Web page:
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The meaning and origin of the expression: You can't get blood out of a stone

You can't get blood out of a stone

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What's the meaning of the phrase 'You can't get blood out of a stone'?

You cannot extract what isn't there to begin with.

What's the origin of the phrase 'You can't get blood out of a stone'?

This Old English proverb is first recorded in a collection of letters entitled Winter Evenings, by Vicesimus Knox, 1788:

They must have had abilities inherent in them or they could not have been excited, according to that common observation, that it is impossible to get blood out of a stone.

You can't get blood out of a stoneThere is, however, good reason to believe that phrases of the form 'you cannot get blood out of a [inanimate object of your choice]' originated in Italian and were later translated into English.

In the 1640s to 1660s the Italian writer Giovanni Torriano wrote several books to aid Italian/English translation. They had subtitles like "Select Italian proverbs the most significant, very usefull for travellers, and such as desire that language: the same newly made to speak English..."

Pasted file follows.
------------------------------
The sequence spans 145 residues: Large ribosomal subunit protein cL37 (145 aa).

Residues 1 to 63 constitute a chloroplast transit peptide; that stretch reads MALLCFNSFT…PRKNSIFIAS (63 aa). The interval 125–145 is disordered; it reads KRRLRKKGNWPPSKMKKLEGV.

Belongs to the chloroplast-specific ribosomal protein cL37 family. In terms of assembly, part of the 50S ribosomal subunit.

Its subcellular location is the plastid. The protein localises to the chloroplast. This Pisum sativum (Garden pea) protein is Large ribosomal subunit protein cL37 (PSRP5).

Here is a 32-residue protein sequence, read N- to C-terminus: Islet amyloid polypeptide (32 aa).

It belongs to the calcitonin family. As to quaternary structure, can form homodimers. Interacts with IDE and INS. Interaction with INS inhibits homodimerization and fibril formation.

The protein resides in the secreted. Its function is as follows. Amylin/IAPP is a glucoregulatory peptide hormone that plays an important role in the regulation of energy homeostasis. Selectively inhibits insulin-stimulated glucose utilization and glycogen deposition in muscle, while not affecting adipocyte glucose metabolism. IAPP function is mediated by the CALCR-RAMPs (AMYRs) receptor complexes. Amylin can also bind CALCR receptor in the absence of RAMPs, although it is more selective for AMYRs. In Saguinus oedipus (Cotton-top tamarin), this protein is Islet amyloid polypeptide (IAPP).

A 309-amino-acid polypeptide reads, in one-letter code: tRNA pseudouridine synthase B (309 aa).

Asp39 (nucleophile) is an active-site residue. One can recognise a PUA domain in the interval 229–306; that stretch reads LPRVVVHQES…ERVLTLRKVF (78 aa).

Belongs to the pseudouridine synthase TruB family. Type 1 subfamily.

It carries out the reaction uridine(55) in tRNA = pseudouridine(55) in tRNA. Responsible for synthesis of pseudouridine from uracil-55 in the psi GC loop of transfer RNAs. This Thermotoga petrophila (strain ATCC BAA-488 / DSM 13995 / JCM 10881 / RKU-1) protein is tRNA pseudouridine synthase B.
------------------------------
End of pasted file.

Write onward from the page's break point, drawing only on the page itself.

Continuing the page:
In Torriano's Piazza Universale di Proverbi Italiani, 1662, we find:

There's no getting of bloud out of that wall.

In his Second Alphabet of Proverbial Phrases, 1662, Torriano used the variant of this proverb that is best known in the USA, that is 'get blood out of a turnip':

To go about to fetch bloud out of a turnip, viz. to attempt impossibilities.

The associated phrases 'like getting blood out of a stone' and 'like getting blood out of a turnip' refer to a task that is difficult to accomplish. They are usually directed at someone who is unwilling to do what you want them to, for example, "getting that skinflint Tom to pay for a round of drinks is like getting blood out if a stone".

You can lead a horse to water, but you can't make it drink

You can't have your cake and eat it too

You can't get blood out of a turnip

You can't hold with the hare and run with the hounds

You can't make a silk purse out of a sow's ear

You can't make an omelette without breaking eggs

See also: the List of Proverbs.

Gary Martin - the author of the website.

By Gary Martin

Gary Martin is a writer and researcher on the origins of phrases and the creator of the Phrase Finder website. Over the past 26 years more than 700 million of his pages have been downloaded by readers. He is one of the most popular and trusted sources of information on phrases and idioms.

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